National Museum of Asian Art Celebrates AAPI Month


The Centennial Asian Pacific American Heritage Month Festival celebrated Asian culture, food and music. Photo: TimothyJ via Flickr.

On May 1, the National Museum of Asian Art held a two-week celebration of the institution’s 100th anniversary, sponsored by the Bank of America. Taking place at the start of Asian American and Pacific Islander (AAPI) Heritage Month, the event is centered around Asian culture, food and music and will occur annually until 2027.

In a statement to the Smithsonian, Bank of America Global Arts, Culture and Heritage Executive Brian Siegel explained that the bank supports the festival because “[t]hese celebrations will bring people from all walks of life together in our nation’s capital to celebrate the Middle East, Asian and Asian-American artists whose stories and unique perspectives enrich our lives.”

Museum Director Chase F. Robinson explained in an interview with Forbes that the event was “part of the museum’s effort to become more welcoming, to become even more accessible, to reach audiences that wouldn’t necessarily come inside an Asian art museum.”

The festivities not only allowed the museum to bring their wide collection of Asian art to a wider audience, but it featured less conventional art forms as well. This included music from a wide range of East Asian, South Asian and Middle Eastern countries, culturally significant food from all around the world and short films produced by a variety of small producers.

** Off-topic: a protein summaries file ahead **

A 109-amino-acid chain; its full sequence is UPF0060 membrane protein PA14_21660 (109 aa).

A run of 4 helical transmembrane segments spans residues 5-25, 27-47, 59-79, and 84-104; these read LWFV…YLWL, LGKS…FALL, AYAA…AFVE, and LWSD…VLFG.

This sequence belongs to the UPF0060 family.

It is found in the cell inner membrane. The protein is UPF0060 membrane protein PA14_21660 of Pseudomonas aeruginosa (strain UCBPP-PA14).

Lunch from a number of Asian vendors was available each weekday, representing various cultures from AAPI communities. Visitors could sit down by the plaza and enjoy Hawaiian delicacies or Malay sate.

Tours were organized daily, each exploring a different region’s artistic tradition. Tours highlighted art from countries all over Asia, including Egypt, Yemen, the Himalayas and Southeast Asian countries. Tours featured Islamic art heavily, as the museum spent two days of tours exploring Arabic speaking and Arabic influenced regions.

Speakers discussed the place of Asian and Asian-American identity in the modern world, with topics including fashion, living in the new digital age and the rise of East Asian culture across the world. The panels posed larger questions around the split between diaspora and the mainland, tracing shared experiences and contrasting differences. The events aimed to demonstrate the wide diversity of Asian communities, using immersive video and audio technology to connect visitors to the current reality of Asians in communities spanning every continent.

Music played a large role in the celebration. The shows featured traditional styles, such as Nusantara Budaya’s Javanese wayang wong performances and the Somapa Thai dance company, as well as more modern concerts. The festival culminated in a concert that took place on May 13, featuring Korean-American singer-songwriter Eric Nam and Indian-American singer-songwriter and actress Raveena.

Overall, the festival allowed the museum to explore equally vital and expansive aspects of Asian culture such as dance and song by bringing together communities to celebrate Asian culture and artists.